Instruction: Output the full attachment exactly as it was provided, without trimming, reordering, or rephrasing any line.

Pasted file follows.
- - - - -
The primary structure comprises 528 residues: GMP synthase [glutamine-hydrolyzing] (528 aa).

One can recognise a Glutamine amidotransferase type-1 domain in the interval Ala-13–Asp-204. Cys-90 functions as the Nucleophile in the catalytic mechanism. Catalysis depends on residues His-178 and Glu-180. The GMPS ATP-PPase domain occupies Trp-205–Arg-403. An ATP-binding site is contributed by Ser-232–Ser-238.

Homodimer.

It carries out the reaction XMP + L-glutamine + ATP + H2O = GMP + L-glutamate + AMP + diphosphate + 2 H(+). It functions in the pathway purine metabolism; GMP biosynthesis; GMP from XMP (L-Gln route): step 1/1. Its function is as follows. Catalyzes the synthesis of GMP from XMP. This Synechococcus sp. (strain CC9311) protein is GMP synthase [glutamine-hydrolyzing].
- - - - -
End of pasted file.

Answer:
The primary structure comprises 528 residues: GMP synthase [glutamine-hydrolyzing] (528 aa).

One can recognise a Glutamine amidotransferase type-1 domain in the interval Ala-13–Asp-204. Cys-90 functions as the Nucleophile in the catalytic mechanism. Catalysis depends on residues His-178 and Glu-180. The GMPS ATP-PPase domain occupies Trp-205–Arg-403. An ATP-binding site is contributed by Ser-232–Ser-238.

Homodimer.

It carries out the reaction XMP + L-glutamine + ATP + H2O = GMP + L-glutamate + AMP + diphosphate + 2 H(+). It functions in the pathway purine metabolism; GMP biosynthesis; GMP from XMP (L-Gln route): step 1/1. Its function is as follows. Catalyzes the synthesis of GMP from XMP. This Synechococcus sp. (strain CC9311) protein is GMP synthase [glutamine-hydrolyzing].